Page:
Salma Hayek and her daughter Valentina Pinault appear on the first magazine cover

Salma Hayek give a high fashion touch Take your child to work dayposing with his daughter Valentina Pinault on the cover of a magazine for the first time.

Hayek, 55, and Pinault, 14, appear on the May cover of Vogue México, which features a simple close-up of the mother-daughter duo staring confidently at the camera. They also posed for a series of stunning editorial shots, many of them in black and white.

Hayek shared some of the photos from the shoot on instagram Wednesday.

“What a great gift for Mother’s Day,” Hayek captioned the post. “I love these beautiful photos of (Nico Bustos) and this special moment with my Valentina.”

Hayek’s peers flooded the comments section with messages of support.

Zoe Saldana and Julianne Moore posted a series of raised-hands emojis, while the fashion icon Linda Evangelist included a bundle of red and pink hearts in his comment.

“My little girl!!!,” Blake Lively wrote.

“Beautiful Mother and Daughter” Anthony Hopkins commented.

“Valentina!!!!! wrote Edward Enninful, editor of British Vogue.

This isn’t the first time that Hayek and Pinault have collaborated in fashion. In October 2021, Hayek brought his daughter to the world premiere from his movie Marvel “Eternals”, where the two stunned in a sleek black outfit.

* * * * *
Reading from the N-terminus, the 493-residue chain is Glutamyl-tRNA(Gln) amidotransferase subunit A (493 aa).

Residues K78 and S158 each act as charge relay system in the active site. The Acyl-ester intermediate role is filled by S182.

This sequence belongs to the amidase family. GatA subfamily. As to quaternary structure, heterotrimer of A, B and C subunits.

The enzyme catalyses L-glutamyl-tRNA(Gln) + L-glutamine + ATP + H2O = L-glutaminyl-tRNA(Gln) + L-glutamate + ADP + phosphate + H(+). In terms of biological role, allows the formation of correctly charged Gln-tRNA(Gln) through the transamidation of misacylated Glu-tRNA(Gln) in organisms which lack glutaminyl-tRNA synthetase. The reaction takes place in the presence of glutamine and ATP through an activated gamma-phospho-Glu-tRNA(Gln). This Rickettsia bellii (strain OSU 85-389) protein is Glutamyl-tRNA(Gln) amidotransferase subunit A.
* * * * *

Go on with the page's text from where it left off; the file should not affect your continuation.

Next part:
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Vogue México also shared an additional pair of photos from the cover, including a gentle blow of Hayek laying his head on Pinault’s shoulder. The other photo shows the Oscar-nominated actress and her daughter posing in lush outdoor space.

“I became a mother very late,” Hayek told the outlet in Spanish. “I’ve done it since I found the love of my life, who had a stable career, but I already wanted to have (a) girl so badly that nothing else mattered to me. “

Pinault has also opened up to the role that social media plays in his life, as well as his generation’s socially responsible approach to online visibility.

“I think the number of likes you have doesn’t matter much for my generation or my friends, but (to) have something to say,” Pinault said in Spanish. “We don’t put our whole life (online); in my case, I want to put things on my (social) media about who I want to be, but the important things (are) there too. What we’re talking about today are issues that everyone seeks to address in different ways: it could be environment, the importance of sexuality, race, or beauty standards.

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Amanda P. Whitten